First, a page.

I’m Blind–I Quit

By Theresa Sweeney-Smith

I am a person of very low vision, however, I have 20/20 vision when it comes to the characteristics that make up a really good person.

I have worked for Mary Linsmeier Schools for 27 years. Shortly after I started, David Linsmeier moved back from Colorado with his family to take over so his parents could retire.

Most of the personnel in the office were somewhat skeptical about this young man, who is exactly 6 months my junior, taking over. I, on the other hand, am someone that can embrace change, and I was very interested to see what changes would be made.

Dave was enthusiastic, had a good sense of humor and was genuinely a very nice guy. On his first day of work dressed in a white shirt, black suit and tie, he took off his jacket and assisted someone who was frantic about locking the computer room door and leaving their keys inside. Dave smiled and said, “Oh don’t worry. I can get them for you.”  He pulled himself up through the drop down ceiling and dropped down into the office and opened the door.

This first impression stayed with me as he was dressed in a power suit and did not hesitate getting dirty. He was also very humble about what I considered to be a pretty physical accomplishment.

In 1993, the glaucoma that had plagued me since 1972, took enough of my vision that I was forced to make my decision not to drive any longer.

I married my husband, Gary and we moved about 25 miles from my office. His job did not always allow him to bring me to work and I was forced to make the decision to quit my job.

I reluctantly wrote the letter with my reasons for resignation. I put it on Dave’s shelf at 8:30 am and waited all day for him to say something about it to me. At 4:55 pm, he came into my office and told that he didn’t want me to leave. He said “This is a new millennium. We have computers and I am sure we can work something out.”

I was saved. I was able to keep a job that I really loved and continue to work with people with whom I had built relationships. I continued to work full time, but worked from home two days per week which allowed my husband to be able to schedule early weekly appointments.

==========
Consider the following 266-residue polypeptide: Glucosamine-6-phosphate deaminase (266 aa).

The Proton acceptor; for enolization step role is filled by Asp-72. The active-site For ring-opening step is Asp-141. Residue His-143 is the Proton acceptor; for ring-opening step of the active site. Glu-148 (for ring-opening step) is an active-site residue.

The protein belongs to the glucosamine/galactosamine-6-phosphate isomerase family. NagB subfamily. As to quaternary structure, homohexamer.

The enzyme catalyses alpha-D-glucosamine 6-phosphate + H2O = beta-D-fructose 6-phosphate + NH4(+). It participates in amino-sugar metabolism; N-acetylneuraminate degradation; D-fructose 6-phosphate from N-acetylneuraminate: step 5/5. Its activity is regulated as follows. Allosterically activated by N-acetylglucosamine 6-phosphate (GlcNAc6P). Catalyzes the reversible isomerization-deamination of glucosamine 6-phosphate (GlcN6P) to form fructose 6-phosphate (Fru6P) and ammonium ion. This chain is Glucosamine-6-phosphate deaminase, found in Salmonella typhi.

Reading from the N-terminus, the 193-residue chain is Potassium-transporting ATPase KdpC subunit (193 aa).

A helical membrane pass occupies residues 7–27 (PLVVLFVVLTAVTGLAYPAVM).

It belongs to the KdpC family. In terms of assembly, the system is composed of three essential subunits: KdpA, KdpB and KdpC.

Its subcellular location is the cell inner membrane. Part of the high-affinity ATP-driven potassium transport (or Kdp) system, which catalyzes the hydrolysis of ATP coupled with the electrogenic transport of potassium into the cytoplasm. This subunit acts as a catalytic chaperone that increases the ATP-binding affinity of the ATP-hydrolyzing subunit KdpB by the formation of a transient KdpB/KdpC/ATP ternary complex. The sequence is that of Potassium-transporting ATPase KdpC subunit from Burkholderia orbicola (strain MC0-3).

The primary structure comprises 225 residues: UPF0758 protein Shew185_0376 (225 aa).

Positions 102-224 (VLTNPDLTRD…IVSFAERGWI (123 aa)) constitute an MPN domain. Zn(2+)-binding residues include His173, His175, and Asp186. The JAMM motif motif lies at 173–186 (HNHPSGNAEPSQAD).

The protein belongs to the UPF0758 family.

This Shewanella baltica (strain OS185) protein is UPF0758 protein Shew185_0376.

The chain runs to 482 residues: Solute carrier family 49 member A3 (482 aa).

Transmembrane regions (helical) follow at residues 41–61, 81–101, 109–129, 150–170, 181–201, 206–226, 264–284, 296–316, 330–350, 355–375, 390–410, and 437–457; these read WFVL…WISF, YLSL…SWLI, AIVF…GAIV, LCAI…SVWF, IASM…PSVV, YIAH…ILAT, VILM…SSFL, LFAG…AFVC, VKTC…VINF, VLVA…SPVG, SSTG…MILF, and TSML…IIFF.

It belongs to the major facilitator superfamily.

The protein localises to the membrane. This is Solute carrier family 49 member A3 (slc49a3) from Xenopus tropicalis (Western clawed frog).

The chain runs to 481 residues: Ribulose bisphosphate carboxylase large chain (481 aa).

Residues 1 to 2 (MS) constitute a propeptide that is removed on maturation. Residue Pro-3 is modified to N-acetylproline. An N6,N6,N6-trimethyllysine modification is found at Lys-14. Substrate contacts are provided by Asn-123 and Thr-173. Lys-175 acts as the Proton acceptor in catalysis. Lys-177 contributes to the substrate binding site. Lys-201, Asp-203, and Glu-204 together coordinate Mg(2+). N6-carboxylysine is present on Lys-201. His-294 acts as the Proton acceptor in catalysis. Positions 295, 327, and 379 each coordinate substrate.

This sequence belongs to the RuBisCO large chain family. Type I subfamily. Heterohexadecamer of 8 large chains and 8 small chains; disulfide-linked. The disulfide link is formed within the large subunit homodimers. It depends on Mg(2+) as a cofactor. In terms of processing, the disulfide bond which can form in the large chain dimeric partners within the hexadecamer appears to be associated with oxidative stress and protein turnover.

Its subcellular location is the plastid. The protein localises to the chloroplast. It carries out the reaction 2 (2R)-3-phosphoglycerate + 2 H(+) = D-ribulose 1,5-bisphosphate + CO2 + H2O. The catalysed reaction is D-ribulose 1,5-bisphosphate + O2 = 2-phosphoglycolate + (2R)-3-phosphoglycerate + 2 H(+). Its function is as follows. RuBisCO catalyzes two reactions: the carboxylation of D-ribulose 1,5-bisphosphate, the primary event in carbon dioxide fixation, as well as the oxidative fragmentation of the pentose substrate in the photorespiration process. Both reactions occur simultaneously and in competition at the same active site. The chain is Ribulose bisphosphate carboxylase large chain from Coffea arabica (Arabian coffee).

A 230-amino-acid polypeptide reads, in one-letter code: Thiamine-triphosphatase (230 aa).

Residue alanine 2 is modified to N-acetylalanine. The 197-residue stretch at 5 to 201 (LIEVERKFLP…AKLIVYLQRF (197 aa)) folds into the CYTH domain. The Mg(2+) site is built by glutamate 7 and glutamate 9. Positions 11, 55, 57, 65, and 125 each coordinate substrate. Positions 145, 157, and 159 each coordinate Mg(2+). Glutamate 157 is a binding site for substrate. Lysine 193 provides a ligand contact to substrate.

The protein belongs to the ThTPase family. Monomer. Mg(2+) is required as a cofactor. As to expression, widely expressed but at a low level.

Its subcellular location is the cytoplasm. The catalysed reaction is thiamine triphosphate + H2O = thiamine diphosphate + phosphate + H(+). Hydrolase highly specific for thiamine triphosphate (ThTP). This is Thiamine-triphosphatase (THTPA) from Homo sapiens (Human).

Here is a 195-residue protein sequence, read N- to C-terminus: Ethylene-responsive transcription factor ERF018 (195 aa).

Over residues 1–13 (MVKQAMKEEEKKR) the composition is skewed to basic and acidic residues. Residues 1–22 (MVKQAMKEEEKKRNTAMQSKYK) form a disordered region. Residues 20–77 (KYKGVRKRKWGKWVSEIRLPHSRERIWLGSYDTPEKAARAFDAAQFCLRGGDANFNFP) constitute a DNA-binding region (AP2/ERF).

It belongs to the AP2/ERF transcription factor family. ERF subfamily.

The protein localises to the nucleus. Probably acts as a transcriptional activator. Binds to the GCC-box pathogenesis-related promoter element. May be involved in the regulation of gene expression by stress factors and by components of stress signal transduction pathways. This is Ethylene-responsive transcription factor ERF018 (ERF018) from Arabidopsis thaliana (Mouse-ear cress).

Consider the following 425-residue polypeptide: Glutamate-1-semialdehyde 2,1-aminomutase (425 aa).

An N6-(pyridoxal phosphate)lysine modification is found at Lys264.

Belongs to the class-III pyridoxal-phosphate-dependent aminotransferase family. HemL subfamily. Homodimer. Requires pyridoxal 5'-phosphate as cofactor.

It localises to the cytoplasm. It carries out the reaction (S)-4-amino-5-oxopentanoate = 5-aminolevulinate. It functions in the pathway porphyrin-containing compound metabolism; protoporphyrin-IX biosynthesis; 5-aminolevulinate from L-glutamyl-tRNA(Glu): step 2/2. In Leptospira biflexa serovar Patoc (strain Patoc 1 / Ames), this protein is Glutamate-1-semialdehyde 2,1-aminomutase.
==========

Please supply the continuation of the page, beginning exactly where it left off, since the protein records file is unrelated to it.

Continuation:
Dave wanted a solid work team. He asked our opinions and was a good listener. He gave all of us the ability to make decisions and encouraged us to take classes to be good decision makers.

I took courses and credentials in both Human Resources and Early Childhood Administration, and Dave assisted me with the technology that I needed to complete the classes and to be effective in my position.

Although my eye sight has deteriorated, Dave still expects me to accomplish tasks and think out of the box. He challenges me, continues to rely on me, and knows that I will work hard for him. He assists me when I have a technology problem and in some cases, has taught me how to solve my own problems.

Dave has not changed since the first impression I have of him. He remains physically strong and has just hiked rim to rim of the Grand Canyon. He is funny, kind, and smart, and has been a good teacher and brought out the best in me.

Not everyone recognizes who is mentoring them during the time they are being mentored. Sometimes people reflect years later and determine that it was a parent, teacher, neighbor or family member that supported them, motivated them and made a life-changing positive difference.

I am lucky to call mine a friend.

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5 thoughts on “I’m Blind–I Quit

  1. Theresa! Thank you for the great tribute to Dave. Nancy found your article before me and called me to tell me about it. We basked in the ripples of Dave-ness in big gratitude for him and you. Kindness and being grateful for kindness matters ~ I am doing the latter here, for you and yours. 🙂

  2. Theresa – I feel the same way about Dave. I learned so much from him. I was always a little surprised how as the CEO he was willing to roll up his sleeves. Just ask him about the day he, his son Collin, me, and my sons Colin and Kyle, tried to dig out all the woodchips from the Mequon play yard with 4 shovels and a wheelbarrow! Oy!
    I didn’t realize at the time how he modeled how to be a leader with heart and how much I gleaned.
    You might not realize too the impact you had on me as well. I appreciate you mentoring me and all the advice over the years. You helped me be able to face conflicts and sticky situations with confidence, poise, and eloquence.
    I miss that! I miss you!
    Fondly, Mary Madigan

  3. Theresa, what a wonderful post. I miss all of you and have such fond memories of Dave as well as you. I was so blessed to be able to work for the Linsmeiers and I learned so much from Mary herself.

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